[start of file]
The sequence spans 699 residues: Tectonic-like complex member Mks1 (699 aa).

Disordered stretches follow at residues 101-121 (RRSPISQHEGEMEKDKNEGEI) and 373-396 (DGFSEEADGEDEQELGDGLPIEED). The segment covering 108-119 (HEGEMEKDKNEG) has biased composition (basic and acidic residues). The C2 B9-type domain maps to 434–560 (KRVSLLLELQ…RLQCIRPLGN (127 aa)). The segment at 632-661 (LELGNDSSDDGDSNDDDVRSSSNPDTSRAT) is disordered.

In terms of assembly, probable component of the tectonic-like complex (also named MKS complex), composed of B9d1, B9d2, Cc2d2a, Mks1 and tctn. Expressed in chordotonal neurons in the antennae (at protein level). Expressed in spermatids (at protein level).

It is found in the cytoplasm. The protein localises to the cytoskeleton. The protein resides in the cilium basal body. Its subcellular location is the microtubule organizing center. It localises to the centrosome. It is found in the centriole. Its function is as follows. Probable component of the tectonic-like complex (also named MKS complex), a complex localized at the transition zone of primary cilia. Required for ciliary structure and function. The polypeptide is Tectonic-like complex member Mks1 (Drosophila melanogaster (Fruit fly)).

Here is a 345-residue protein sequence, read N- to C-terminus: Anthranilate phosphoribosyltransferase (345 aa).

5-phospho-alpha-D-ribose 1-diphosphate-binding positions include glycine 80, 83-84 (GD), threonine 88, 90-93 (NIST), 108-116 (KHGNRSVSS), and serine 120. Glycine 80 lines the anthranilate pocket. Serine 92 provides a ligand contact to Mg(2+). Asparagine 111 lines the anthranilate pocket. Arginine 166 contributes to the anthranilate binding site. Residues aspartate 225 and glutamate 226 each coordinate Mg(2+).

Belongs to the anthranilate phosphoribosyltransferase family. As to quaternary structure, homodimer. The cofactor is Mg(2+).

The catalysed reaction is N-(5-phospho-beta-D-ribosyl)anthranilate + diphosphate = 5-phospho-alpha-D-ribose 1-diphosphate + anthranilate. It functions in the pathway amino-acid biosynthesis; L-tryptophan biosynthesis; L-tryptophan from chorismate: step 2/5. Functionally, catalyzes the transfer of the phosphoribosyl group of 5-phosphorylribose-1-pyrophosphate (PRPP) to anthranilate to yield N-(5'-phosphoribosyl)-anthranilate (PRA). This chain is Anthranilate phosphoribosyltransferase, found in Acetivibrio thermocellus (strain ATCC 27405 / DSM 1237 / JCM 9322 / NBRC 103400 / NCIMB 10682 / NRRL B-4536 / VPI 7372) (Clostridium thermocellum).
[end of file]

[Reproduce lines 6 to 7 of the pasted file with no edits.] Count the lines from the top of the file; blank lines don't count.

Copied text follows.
5-phospho-alpha-D-ribose 1-diphosphate-binding positions include glycine 80, 83-84 (GD), threonine 88, 90-93 (NIST), 108-116 (KHGNRSVSS), and serine 120. Glycine 80 lines the anthranilate pocket. Serine 92 provides a ligand contact to Mg(2+). Asparagine 111 lines the anthranilate pocket. Arginine 166 contributes to the anthranilate binding site. Residues aspartate 225 and glutamate 226 each coordinate Mg(2+).

Belongs to the anthranilate phosphoribosyltransferase family. As to quaternary structure, homodimer. The cofactor is Mg(2+).